– Extension will only improve air quality by an additional 10% – original ULEZ will see 51% reduction
– Projected additional cost of £780million – £220 per household
– Money could buy 2,600 hybrid buses for same impact on emissions
– Report calls on Mayor to keep original ULEZ and suggests alternative additions
The Mayor of London’s proposal to extend the ULEZ is a clumsy policy that will fail to tackle pollution hotspots and will penalise drivers and businesses in non-polluting areas, a new report shows.
A similar targeted policy in Oxford Street saw emissions fall by a third in just 12 months and the original ULEZ, focusing on central London, is predicted to cut harmful emissions by 51 per cent.
The Mayor’s proposed extension to the lesser-polluted areas within the North and South Circular however would see pollution fall by just an additional 10 per cent.
Despite the low impact, the report predicts the cost of the extension at £780million – £220 for every household in London – a figure based on financial projections from Islington Council, which is in favour of the policy.
Mr Bacon argues that, if that amount of cash is available, it could be spent on 2,600 hybrid buses, replacing almost a third of London’s fleet, and tackling the single biggest source of emissions on London’s road.
Small businesses could be decimated by charges for driving inside the North and South Circular – which TfL figures predict could total £100million a year for drivers within the affected zone.
TfL analysis also shows large areas of the extended ULEZ zone are well within legal emissions limits, yet drivers would face the same penalties as those in pollution hotspots.
London Assembly member Gareth Bacon said:
“Tackling air pollution is one of the most important issues the Mayor will have to deal with in his term at City Hall so it is vital his policies are effective.
“The original ULEZ is a perfect example of an effective policy. Unfortunately the Mayor’s clumsy extension proposal tars every borough with the same brush and fails to tackle the worst-hit areas. As a result, the extension will have a limited impact on overall emissions.
“We could all be persuaded to spend large amounts of money on polices that work. But at a cost to drivers of £100million in the first year, this extension will make daily trips like the school run or a drive to the supermarket unaffordable for many families and small businesses could be decimated by the additional overheads.
“What’s more, at a total cost of £780million to taxpayers, the Mayor would be far better off investing the money in alternative measures and targeting the worst-offending areas.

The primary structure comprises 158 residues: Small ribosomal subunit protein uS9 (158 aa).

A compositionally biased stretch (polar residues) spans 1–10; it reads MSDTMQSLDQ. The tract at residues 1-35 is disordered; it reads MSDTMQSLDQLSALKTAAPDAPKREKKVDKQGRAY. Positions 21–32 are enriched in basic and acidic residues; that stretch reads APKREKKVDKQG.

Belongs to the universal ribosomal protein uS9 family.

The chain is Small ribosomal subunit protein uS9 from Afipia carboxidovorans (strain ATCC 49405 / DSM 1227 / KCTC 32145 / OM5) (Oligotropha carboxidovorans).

“The Mayor is right to prioritise the cleaning up of London’s air but this is not the right way to achieve it and he should seriously consider the alternatives I have put forward*.”
David Burrowes, MP for Enfield Southgate, said:
“I welcome the implementation of the ULEZ but not the proposed extension to the North and South Circular of Outer London.
“It would not provide a positive impact on air quality or value for money. I support this report by Assembly Member Bacon which concludes that it is a blunt instrument and would deliver only marginal improvements in air quality across the expanded area.
“However, air pollution is a serious problem for my constituents in the North Circular area, demanding more action. I therefore welcome more effective measures set out in the report which target hotspot areas.”
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*The report makes eight recommendations in total:
1. For cars, vans and motorcycles, the Mayor should progress with the original ULEZ scheme, within the Congestion Charge boundaries, rather than seek to expand the scheme out to the North and South Circulars.
2. A ‘ULEZ Plus’ approach should be adopted, with enhanced measures to tackle pollution hotspot areas in London to be brought forward as quickly as possible, without being reliant on the ULEZ timetable.
3. The Mayor should put in place proposals to accelerate the increase in hybrid, hydrogen and electric buses, to ensure that all NO2 pollution hotspots are served by cleaner buses as soon as possible, using some or all of the money saved from not expanding the ULEZ boundary to the North and South Circulars.
4. The Mayor should instruct TfL to design, co-ordinate and implement freight consolidation plans for pollution hotspot areas in London as soon as practicable.
5. The Mayor should seek to expand electric vehicle use within inner and central London by all practical means, including expanding the charging infrastructure, supporting electric car clubs and bringing forward an electric vehicle hire scheme.
6. The Mayor and TfL should introduce a loan scheme to enable black cab drivers to convert their cabs to running on LPG as soon as possible.
7. The Mayor should extend the London Boiler Cashback Scheme, particularly targeted at NO2 pollution hotspot areas.
8. The Mayor should redouble efforts to achieve a diesel vehicle scrappage scheme, building on the work of the previous Mayor.
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